Guest column: Paul Kaseke
One of the most fascinating things that I have observed about most (not all) Zimbabweans is our focus span or rather our lack of it. This is perhaps why it has been easy for Zanu PF to get away with its shenanigans for this long. We quickly forget what the majors are and focus on the minors. When we do focus on the majors, we easily get distracted by irrelevant things that serve no purpose in the bigger scheme of things or that are meant to ensure that we forget to hold the correct people accountable.
The oldest trick in politics is divide and rule and this was perfected under former President Robert Mugabe’s administration. The current dispensation continues to play the divisive games to diffuse anger and cause more division.
Naturally, the first serious target of any divisive tactics will be the main opposition, since it holds a significant command of influence in the country. That the Constitutional Court declared President Emmerson Mnangagwa the legitimate leader does not change the fact that, according to Zimbabwe Electoral Commission (Zec)’s own revised figures, the MDC Alliance is a serious force on its own.
It may not have been enough to secure the highest office, according to those results, but it does not change the significance of the support the MDC holds. That being said, Zanu PF would be foolish to ignore this. This is why as history repeats itself, the ruling party through its many mouthpieces, including some media houses, will seek to divide the opposition and if the opposition is not awake to this reality, the divide and rule tactic will once again win.
It is common knowledge that the MDC is due for a congress this year and positions, including the party’s top positions, are up for grabs. Strangely enough, there is more noise coming from the ruling party’s supporters about the opposition party’s congress, but even more bizarrely, there is a deliberate choice of candidates from the same quarters.
The common theme among ruling party supporters is that they would prefer current secretary-general, Senator Douglas Mwonzora to assume the presidency over Nelson Chamisa, citing his maturity and stability as reasons for this. This, of course, has drawn fierce criticism from pro-Chamisa supporters and has essentially created two camps in the party — one supporting Mwonzora and the other, Chamisa. The problem, however, is that it is not a Zanu PF congress, it is an MDC matter, so one should ask what is the motive behind all this?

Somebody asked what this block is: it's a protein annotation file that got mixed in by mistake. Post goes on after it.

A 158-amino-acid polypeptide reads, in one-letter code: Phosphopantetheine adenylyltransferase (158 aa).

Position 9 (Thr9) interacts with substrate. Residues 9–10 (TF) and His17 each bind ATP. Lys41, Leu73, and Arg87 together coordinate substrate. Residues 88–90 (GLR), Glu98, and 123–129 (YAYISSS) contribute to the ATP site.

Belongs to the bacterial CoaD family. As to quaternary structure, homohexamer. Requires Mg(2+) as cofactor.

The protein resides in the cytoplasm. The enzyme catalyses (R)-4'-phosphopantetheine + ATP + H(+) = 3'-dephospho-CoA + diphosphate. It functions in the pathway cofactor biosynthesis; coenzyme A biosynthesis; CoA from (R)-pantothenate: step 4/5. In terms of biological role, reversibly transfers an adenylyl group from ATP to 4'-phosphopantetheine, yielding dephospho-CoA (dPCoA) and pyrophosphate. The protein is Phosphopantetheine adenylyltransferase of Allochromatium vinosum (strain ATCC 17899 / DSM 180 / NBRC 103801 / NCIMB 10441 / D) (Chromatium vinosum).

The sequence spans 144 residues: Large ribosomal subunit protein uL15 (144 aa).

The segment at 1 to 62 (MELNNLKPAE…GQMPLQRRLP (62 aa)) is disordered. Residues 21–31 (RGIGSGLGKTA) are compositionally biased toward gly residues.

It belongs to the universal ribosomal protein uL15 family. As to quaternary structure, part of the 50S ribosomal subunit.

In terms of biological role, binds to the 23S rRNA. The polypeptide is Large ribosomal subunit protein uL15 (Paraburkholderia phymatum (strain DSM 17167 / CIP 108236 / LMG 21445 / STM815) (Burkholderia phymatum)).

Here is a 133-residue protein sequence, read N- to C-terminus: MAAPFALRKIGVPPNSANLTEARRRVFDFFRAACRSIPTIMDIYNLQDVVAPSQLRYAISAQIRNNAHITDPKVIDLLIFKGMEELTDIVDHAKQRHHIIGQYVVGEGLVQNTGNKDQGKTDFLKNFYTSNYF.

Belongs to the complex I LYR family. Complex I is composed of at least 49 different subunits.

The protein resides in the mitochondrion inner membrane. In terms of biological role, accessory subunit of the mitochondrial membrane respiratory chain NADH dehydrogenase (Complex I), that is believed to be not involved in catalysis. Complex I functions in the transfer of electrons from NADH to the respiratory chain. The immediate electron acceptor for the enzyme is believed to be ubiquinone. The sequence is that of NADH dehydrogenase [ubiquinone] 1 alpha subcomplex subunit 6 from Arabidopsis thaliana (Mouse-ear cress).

The game plan seems to be to pit the two against each other and cause divisions before the congress that will produce a bitterly contested process, which will leave the party weakened. This will work out in this way: By endorsing a candidate, the ruling party is effectively creating the impression that it would rather contest X, but then again the logical implication is that they would choose a candidate they either have control over or believe they can win comfortably against. As the logic goes, this is the kiss of death that reveals that the preferred candidate is working for the ruling party. This is the kind of logic that prompted Mnangagwa to hastily put together a video for circulation on social media when Mugabe endorsed Chamisa before the 2018 election.
The conspiracy that the preferred candidate has to be in bed with the ruling party does not necessarily have to be true, but that’s the point — that is what they would want us to believe. The power of this kiss of death is not the truth underlying the theories, but the impression it will create even if it is a mirage. The intended aim of the kiss of death in this case would seem to be to weaken the MDC. A weakened MDC is, of course, a blessing to Zanu PF, because the party will govern unchallenged and sail through its raft of intended legislative enactments with little opposition from its biggest challenge, the MDC. A weakened MDC is, however, a threat to democracy, which is why it must be left to pursue its democratic processes internally and encouraged to rally behind whoever wins.
A united opposition is better placed to challenge the autocracy and mediocrity of the ruling party. Any healthy democracy is strengthened by the existence of a robust, united and strengthened opposition. Readers will recall that between 2013 and 2018 the opposition was not united and spent most of its time pursuing internal power struggles, which weakened it immensely, thus allowing the ruling party to continue with its own agenda. History could repeat itself if the MDC plays to the tune of the music played by the ruling party. They particularly want the contest to become bitter not because it creates enemies out of the candidates, but rather it creates enemies out of the supporters.